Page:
13 February 2006

Book Banter -- Purity of Blood

Title: Purity of Blood (Captain Alatriste, bk. 2)
Author: Arturo Perez-Reverte
Length: 262 pages
Genre: historical fiction/adventure
Plot Basics: Captain Diego Alatriste, war veteran and now sword-for-hire, is employed by Don Vicente de la Cruz to rescue his daughter from a convent. The rescue does not go as planned and Alatriste and his squire Inigo Balboa find themselves caught in up politics and religious pursuits that are tangled with the deadly Spanish Inquisition.
Banter Points: Captain Alatriste is like the Batman of 17th-century Spain -- dark, silent, brooding and living with his own code of honor making him a complicated character. As with the first Alatriste book, Perez-Reverte weaves Spanish history and poetry liberally through the book to give an honesty to his period novels.
An astute reader will notice that the POV switches from Inigo the narrator to a third-person account during part of the book, something Word Nerd has harped on in previous posts. However, in this book it works. Why -- because the whole story is told to "Your Mercies" by Inigo years later and it's logical that Alatriste would have filled him in on what happened so he could recount that part of the story as well.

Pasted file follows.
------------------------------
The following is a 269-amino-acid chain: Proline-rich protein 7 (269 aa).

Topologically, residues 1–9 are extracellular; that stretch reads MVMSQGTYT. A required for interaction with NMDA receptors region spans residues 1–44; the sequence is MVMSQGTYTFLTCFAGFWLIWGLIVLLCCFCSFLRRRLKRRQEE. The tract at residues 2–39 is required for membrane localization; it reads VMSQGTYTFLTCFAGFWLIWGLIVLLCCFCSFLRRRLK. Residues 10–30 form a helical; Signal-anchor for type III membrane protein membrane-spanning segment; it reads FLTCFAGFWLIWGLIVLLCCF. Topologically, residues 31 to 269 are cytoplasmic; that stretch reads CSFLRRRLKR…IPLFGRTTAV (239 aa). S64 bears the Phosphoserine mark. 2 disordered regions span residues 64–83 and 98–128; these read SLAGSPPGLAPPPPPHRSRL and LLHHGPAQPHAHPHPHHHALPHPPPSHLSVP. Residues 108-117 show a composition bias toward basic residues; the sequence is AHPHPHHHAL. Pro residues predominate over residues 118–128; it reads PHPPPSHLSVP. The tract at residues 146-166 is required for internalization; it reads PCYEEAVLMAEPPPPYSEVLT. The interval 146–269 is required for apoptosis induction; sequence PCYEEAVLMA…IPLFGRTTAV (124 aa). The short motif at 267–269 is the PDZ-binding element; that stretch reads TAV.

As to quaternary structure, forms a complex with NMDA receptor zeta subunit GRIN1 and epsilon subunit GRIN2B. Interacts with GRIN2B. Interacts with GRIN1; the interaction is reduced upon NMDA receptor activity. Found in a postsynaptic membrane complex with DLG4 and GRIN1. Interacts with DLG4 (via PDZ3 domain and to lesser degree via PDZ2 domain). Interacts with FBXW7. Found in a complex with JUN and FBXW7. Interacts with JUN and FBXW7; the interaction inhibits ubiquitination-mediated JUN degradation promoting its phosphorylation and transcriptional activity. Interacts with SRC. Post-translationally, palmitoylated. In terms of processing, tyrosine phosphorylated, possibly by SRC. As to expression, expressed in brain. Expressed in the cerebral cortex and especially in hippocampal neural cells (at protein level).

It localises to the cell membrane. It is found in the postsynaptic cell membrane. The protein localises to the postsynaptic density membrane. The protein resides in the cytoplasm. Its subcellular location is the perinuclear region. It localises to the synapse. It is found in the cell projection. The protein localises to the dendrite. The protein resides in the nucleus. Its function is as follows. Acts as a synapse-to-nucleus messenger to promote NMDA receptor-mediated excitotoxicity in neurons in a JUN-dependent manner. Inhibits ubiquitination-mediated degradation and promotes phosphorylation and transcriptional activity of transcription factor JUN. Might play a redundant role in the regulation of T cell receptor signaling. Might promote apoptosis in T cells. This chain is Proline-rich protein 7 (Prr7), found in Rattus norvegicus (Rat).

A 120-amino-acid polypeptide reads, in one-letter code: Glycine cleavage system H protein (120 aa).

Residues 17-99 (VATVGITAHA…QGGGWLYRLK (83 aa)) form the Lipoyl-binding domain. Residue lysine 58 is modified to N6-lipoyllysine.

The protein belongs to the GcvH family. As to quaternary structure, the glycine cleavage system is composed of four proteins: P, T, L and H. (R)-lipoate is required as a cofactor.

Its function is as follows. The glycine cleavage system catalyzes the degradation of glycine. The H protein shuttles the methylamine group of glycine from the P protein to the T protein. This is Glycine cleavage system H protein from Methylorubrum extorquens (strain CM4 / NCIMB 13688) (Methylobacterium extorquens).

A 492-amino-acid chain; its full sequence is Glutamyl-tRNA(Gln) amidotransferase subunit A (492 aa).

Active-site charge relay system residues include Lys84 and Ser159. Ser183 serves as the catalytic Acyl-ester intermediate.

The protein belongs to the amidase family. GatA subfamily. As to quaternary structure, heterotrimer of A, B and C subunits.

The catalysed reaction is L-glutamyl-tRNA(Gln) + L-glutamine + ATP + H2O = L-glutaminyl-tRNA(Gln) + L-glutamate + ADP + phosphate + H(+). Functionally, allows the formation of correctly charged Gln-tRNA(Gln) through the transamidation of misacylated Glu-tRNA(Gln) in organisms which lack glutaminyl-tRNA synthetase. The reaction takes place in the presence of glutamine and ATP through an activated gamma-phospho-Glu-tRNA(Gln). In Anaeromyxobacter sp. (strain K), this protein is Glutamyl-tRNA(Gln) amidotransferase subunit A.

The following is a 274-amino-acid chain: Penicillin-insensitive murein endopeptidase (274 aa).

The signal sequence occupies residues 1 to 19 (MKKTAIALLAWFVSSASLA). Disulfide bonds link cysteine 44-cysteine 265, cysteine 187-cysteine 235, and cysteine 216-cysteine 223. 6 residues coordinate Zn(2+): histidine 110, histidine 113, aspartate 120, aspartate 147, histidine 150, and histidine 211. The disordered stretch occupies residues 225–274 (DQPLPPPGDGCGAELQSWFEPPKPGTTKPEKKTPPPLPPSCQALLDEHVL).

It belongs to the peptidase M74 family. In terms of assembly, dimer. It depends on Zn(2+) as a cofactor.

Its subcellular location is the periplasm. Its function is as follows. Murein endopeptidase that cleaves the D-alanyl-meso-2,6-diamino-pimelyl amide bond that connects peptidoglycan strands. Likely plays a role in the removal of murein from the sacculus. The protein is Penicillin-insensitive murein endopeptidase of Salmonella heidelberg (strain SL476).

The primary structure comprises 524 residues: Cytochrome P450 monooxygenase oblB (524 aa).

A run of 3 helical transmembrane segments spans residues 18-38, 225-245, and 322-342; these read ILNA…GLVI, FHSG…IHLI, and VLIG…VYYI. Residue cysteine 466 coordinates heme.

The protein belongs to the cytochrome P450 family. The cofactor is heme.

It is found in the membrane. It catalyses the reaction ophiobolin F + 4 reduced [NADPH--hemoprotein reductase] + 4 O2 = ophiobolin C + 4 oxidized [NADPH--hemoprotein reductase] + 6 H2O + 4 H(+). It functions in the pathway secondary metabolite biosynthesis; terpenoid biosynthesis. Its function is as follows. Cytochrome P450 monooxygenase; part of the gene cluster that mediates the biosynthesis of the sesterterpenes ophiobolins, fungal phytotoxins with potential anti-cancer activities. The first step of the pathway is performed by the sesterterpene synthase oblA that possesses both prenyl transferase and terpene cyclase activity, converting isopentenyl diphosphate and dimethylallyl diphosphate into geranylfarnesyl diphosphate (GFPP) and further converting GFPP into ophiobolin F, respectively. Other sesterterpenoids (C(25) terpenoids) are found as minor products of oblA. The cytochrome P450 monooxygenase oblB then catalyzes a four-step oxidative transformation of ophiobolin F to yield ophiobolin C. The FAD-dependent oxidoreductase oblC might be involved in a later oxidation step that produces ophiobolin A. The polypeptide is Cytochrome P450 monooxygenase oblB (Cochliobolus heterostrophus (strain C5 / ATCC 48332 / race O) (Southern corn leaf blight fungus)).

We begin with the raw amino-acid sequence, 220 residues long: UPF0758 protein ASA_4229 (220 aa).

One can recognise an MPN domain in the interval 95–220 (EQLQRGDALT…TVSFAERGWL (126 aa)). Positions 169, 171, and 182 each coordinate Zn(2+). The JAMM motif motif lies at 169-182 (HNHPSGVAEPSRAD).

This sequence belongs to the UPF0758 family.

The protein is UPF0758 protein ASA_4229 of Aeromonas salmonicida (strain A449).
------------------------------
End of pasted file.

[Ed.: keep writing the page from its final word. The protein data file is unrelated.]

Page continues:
Bummer Points: Those of us reading Alatriste in English have to wait until 2007 for the next installment of his adventures and through 2009 to get the whole five-book series in English. Word Nerd wishes she had studied Spanish so the wait could be shorter.
Word Nerd recommendation: Fans of The Three Musketeers and The Scarlet Pimpernel will like the Captain Alatriste books. It's a little tough sometimes to hang with Inigo's opining on the state of affairs and culture in 17th-century Spain, but it's worth it. Sometimes Perez-Reverte's gems of sentences are hidden in these passages.

2 comments:

stay_c said...

I just picked this one up at the library. Am I screwing the series if I start with book two instead of one?

Bethany K. Warner said...

Yes. There are characters that show up in the second book who are introduced in the first book. When they reappear, the assumption is a reader already knows who they are.
Things like The Italian and his whistling just lose something if you don't know what happened with the whistling Italian.